It's interesting that the only conversation about online video – at least in the marketing community – seems to center around online video advertising. A recent TechCrunch article called it “a frenzy of growth” quoting the CEO of an online video advertising network. They are seeing “TV dollars pour in” as he put it.
A couple of interesting points to all of this:
1. The growth in percent is double digit, but it’s off a very low base. The dollars pouring in, at least according to the eMarketer forecasts in the same article, will not even eclipse banner advertising (the web’s equivalent of print) in the next 4 years. And search? They don’t project it to be less than half the size of search – the web’s defacto ad unit.
2. All of the conversation seems to be about porting TV dollars into the web. This is fine because it is a much more measurable and targeted medium. But why are we porting the same interruption strategy and tactics along with it? Putting your ads into the rim of the page, or worse yet, as pre/mid/post-roll on the page is only going to interrupt a “leaning forward” audience way more than it does the “lean back” TV audience.
3. The Ad dollars ARE going to go to one of the Top 10 Networks. That’s because the dollar scale is so much smaller on the web than it is on TV. It is easy to eat up a $10MM budget on TV advertising, but that is a fortune to spend online. This means that companies insisting on the same old strategy (i.e. TV advertising) they are going to find limited inventories and crowding at the top 2 or 3 ad networks, and a lack of scale on the rest.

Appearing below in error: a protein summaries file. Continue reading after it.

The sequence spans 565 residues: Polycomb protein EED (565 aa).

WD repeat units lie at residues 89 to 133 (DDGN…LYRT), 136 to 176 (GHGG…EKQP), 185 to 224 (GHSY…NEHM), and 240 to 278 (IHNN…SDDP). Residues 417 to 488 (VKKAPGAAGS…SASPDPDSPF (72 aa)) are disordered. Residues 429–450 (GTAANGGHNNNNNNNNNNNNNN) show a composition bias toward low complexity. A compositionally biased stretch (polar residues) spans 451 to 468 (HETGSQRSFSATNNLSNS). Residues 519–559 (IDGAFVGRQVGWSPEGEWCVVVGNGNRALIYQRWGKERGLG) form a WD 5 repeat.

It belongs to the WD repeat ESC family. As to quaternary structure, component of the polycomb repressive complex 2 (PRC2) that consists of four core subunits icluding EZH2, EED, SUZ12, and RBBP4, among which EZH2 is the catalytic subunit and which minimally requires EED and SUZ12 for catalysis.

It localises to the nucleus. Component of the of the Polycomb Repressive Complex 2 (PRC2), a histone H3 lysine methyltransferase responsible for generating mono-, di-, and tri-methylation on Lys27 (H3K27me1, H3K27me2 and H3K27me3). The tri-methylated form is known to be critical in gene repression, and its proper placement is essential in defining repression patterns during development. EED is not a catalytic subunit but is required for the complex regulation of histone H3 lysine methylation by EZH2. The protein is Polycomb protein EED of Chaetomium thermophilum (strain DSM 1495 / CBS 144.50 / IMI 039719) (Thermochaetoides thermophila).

There is a better way.
People are actively searching for content online, and much of the content they are consuming is video. Even with growth of broadband slowing recently, it is still in two thirds of US homes, and with 3g and now 4g mobile expansion will see video continue to grow. But we need to create videos that people are searching for, and we need to get them to the sites that deliver quality content.
Content lives in the center of the page, and content is the information that I am searching for. And people are not searching for ads. Okay, they are looking for funny ads or SuperBowl ads, but these little snacks are not considered content. It’s just something to make a friend smile.
Technologies like AdMuncher are springing up to help me avoid advertising. The computer’s ability to rid my content of ads is much greater than my TV’s. Pop-up blockers are standard on all modern web browsers now.
When brands start creating content about the categories where they have expertise, then we’ll see a real frenzy of activity. But those TV dollars won’t go to the ad networks because there are hundreds of thousands of publishers with audiences looking for great video content. They are just waiting for someone to give it to them.